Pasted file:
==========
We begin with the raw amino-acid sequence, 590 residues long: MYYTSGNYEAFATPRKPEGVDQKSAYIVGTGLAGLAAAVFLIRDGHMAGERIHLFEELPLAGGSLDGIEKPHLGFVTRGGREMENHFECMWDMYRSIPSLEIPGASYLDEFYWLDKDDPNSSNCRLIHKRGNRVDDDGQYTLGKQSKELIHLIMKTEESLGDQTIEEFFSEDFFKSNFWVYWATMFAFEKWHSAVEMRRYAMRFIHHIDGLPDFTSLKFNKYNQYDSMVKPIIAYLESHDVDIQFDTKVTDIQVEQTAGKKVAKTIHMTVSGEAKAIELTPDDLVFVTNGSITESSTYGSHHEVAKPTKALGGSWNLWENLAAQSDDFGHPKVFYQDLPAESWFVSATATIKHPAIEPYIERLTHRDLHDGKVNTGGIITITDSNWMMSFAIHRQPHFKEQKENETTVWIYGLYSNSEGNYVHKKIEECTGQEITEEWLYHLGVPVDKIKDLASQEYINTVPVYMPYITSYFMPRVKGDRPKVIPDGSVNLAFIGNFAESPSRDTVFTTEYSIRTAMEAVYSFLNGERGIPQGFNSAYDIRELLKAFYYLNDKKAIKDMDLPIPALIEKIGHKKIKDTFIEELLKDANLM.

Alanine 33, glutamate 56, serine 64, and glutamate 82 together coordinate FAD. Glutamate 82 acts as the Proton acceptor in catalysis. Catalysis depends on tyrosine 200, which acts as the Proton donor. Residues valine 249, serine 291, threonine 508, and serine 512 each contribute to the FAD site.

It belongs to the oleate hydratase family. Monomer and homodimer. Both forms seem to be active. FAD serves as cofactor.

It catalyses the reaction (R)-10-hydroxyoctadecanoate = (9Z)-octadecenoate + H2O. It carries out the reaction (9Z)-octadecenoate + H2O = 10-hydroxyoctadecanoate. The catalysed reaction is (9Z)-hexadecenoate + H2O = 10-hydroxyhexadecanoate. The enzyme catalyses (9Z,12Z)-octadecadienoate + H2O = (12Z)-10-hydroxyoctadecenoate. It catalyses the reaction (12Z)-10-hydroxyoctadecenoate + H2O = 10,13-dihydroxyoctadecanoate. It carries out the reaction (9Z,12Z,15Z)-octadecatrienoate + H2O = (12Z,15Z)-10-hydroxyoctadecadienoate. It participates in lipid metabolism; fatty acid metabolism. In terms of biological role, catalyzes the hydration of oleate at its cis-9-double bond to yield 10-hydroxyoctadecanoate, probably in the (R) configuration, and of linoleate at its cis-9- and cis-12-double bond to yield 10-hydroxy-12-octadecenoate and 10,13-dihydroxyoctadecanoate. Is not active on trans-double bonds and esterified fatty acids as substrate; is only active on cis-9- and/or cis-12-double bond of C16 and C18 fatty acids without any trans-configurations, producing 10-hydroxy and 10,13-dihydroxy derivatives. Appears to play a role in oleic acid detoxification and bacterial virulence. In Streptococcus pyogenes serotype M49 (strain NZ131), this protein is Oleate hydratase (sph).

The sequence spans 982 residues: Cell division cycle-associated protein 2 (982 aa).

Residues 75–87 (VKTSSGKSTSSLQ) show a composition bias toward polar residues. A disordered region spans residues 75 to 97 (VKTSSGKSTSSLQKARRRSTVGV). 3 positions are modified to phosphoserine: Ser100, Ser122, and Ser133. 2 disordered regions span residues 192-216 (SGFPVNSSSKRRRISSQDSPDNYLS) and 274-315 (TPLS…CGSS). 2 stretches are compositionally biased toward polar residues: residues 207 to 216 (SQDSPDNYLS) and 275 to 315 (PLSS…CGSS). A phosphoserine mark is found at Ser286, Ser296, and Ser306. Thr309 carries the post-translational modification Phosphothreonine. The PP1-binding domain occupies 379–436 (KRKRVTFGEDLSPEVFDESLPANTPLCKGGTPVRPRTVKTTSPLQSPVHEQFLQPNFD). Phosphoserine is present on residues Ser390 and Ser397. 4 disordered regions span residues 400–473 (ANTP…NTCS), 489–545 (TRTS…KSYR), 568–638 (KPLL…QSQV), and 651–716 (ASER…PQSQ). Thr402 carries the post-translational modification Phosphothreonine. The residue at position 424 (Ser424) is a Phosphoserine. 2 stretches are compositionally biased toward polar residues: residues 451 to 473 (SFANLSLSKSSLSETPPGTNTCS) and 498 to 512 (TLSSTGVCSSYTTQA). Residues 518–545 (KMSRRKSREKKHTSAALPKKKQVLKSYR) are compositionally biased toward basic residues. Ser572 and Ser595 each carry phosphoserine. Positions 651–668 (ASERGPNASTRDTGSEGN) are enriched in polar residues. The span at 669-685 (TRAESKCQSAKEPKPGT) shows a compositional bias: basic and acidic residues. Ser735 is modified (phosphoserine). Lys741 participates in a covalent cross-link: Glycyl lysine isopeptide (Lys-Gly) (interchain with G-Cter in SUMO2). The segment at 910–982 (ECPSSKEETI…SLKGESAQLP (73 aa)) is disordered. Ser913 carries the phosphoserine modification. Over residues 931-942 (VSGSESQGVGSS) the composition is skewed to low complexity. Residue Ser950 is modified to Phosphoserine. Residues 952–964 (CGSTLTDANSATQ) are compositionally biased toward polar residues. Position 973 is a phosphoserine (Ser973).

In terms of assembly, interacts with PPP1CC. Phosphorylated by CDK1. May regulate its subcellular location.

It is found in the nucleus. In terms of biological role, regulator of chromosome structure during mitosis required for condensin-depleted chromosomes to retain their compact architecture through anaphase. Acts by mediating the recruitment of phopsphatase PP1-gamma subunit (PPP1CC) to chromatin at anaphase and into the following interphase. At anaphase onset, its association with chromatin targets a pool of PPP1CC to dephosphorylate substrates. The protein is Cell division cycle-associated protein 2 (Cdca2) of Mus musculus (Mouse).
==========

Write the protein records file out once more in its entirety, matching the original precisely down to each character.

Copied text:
We begin with the raw amino-acid sequence, 590 residues long: MYYTSGNYEAFATPRKPEGVDQKSAYIVGTGLAGLAAAVFLIRDGHMAGERIHLFEELPLAGGSLDGIEKPHLGFVTRGGREMENHFECMWDMYRSIPSLEIPGASYLDEFYWLDKDDPNSSNCRLIHKRGNRVDDDGQYTLGKQSKELIHLIMKTEESLGDQTIEEFFSEDFFKSNFWVYWATMFAFEKWHSAVEMRRYAMRFIHHIDGLPDFTSLKFNKYNQYDSMVKPIIAYLESHDVDIQFDTKVTDIQVEQTAGKKVAKTIHMTVSGEAKAIELTPDDLVFVTNGSITESSTYGSHHEVAKPTKALGGSWNLWENLAAQSDDFGHPKVFYQDLPAESWFVSATATIKHPAIEPYIERLTHRDLHDGKVNTGGIITITDSNWMMSFAIHRQPHFKEQKENETTVWIYGLYSNSEGNYVHKKIEECTGQEITEEWLYHLGVPVDKIKDLASQEYINTVPVYMPYITSYFMPRVKGDRPKVIPDGSVNLAFIGNFAESPSRDTVFTTEYSIRTAMEAVYSFLNGERGIPQGFNSAYDIRELLKAFYYLNDKKAIKDMDLPIPALIEKIGHKKIKDTFIEELLKDANLM.

Alanine 33, glutamate 56, serine 64, and glutamate 82 together coordinate FAD. Glutamate 82 acts as the Proton acceptor in catalysis. Catalysis depends on tyrosine 200, which acts as the Proton donor. Residues valine 249, serine 291, threonine 508, and serine 512 each contribute to the FAD site.

It belongs to the oleate hydratase family. Monomer and homodimer. Both forms seem to be active. FAD serves as cofactor.

It catalyses the reaction (R)-10-hydroxyoctadecanoate = (9Z)-octadecenoate + H2O. It carries out the reaction (9Z)-octadecenoate + H2O = 10-hydroxyoctadecanoate. The catalysed reaction is (9Z)-hexadecenoate + H2O = 10-hydroxyhexadecanoate. The enzyme catalyses (9Z,12Z)-octadecadienoate + H2O = (12Z)-10-hydroxyoctadecenoate. It catalyses the reaction (12Z)-10-hydroxyoctadecenoate + H2O = 10,13-dihydroxyoctadecanoate. It carries out the reaction (9Z,12Z,15Z)-octadecatrienoate + H2O = (12Z,15Z)-10-hydroxyoctadecadienoate. It participates in lipid metabolism; fatty acid metabolism. In terms of biological role, catalyzes the hydration of oleate at its cis-9-double bond to yield 10-hydroxyoctadecanoate, probably in the (R) configuration, and of linoleate at its cis-9- and cis-12-double bond to yield 10-hydroxy-12-octadecenoate and 10,13-dihydroxyoctadecanoate. Is not active on trans-double bonds and esterified fatty acids as substrate; is only active on cis-9- and/or cis-12-double bond of C16 and C18 fatty acids without any trans-configurations, producing 10-hydroxy and 10,13-dihydroxy derivatives. Appears to play a role in oleic acid detoxification and bacterial virulence. In Streptococcus pyogenes serotype M49 (strain NZ131), this protein is Oleate hydratase (sph).

The sequence spans 982 residues: Cell division cycle-associated protein 2 (982 aa).

Residues 75–87 (VKTSSGKSTSSLQ) show a composition bias toward polar residues. A disordered region spans residues 75 to 97 (VKTSSGKSTSSLQKARRRSTVGV). 3 positions are modified to phosphoserine: Ser100, Ser122, and Ser133. 2 disordered regions span residues 192-216 (SGFPVNSSSKRRRISSQDSPDNYLS) and 274-315 (TPLS…CGSS). 2 stretches are compositionally biased toward polar residues: residues 207 to 216 (SQDSPDNYLS) and 275 to 315 (PLSS…CGSS). A phosphoserine mark is found at Ser286, Ser296, and Ser306. Thr309 carries the post-translational modification Phosphothreonine. The PP1-binding domain occupies 379–436 (KRKRVTFGEDLSPEVFDESLPANTPLCKGGTPVRPRTVKTTSPLQSPVHEQFLQPNFD). Phosphoserine is present on residues Ser390 and Ser397. 4 disordered regions span residues 400–473 (ANTP…NTCS), 489–545 (TRTS…KSYR), 568–638 (KPLL…QSQV), and 651–716 (ASER…PQSQ). Thr402 carries the post-translational modification Phosphothreonine. The residue at position 424 (Ser424) is a Phosphoserine. 2 stretches are compositionally biased toward polar residues: residues 451 to 473 (SFANLSLSKSSLSETPPGTNTCS) and 498 to 512 (TLSSTGVCSSYTTQA). Residues 518–545 (KMSRRKSREKKHTSAALPKKKQVLKSYR) are compositionally biased toward basic residues. Ser572 and Ser595 each carry phosphoserine. Positions 651–668 (ASERGPNASTRDTGSEGN) are enriched in polar residues. The span at 669-685 (TRAESKCQSAKEPKPGT) shows a compositional bias: basic and acidic residues. Ser735 is modified (phosphoserine). Lys741 participates in a covalent cross-link: Glycyl lysine isopeptide (Lys-Gly) (interchain with G-Cter in SUMO2). The segment at 910–982 (ECPSSKEETI…SLKGESAQLP (73 aa)) is disordered. Ser913 carries the phosphoserine modification. Over residues 931-942 (VSGSESQGVGSS) the composition is skewed to low complexity. Residue Ser950 is modified to Phosphoserine. Residues 952–964 (CGSTLTDANSATQ) are compositionally biased toward polar residues. Position 973 is a phosphoserine (Ser973).

In terms of assembly, interacts with PPP1CC. Phosphorylated by CDK1. May regulate its subcellular location.

It is found in the nucleus. In terms of biological role, regulator of chromosome structure during mitosis required for condensin-depleted chromosomes to retain their compact architecture through anaphase. Acts by mediating the recruitment of phopsphatase PP1-gamma subunit (PPP1CC) to chromatin at anaphase and into the following interphase. At anaphase onset, its association with chromatin targets a pool of PPP1CC to dephosphorylate substrates. The protein is Cell division cycle-associated protein 2 (Cdca2) of Mus musculus (Mouse).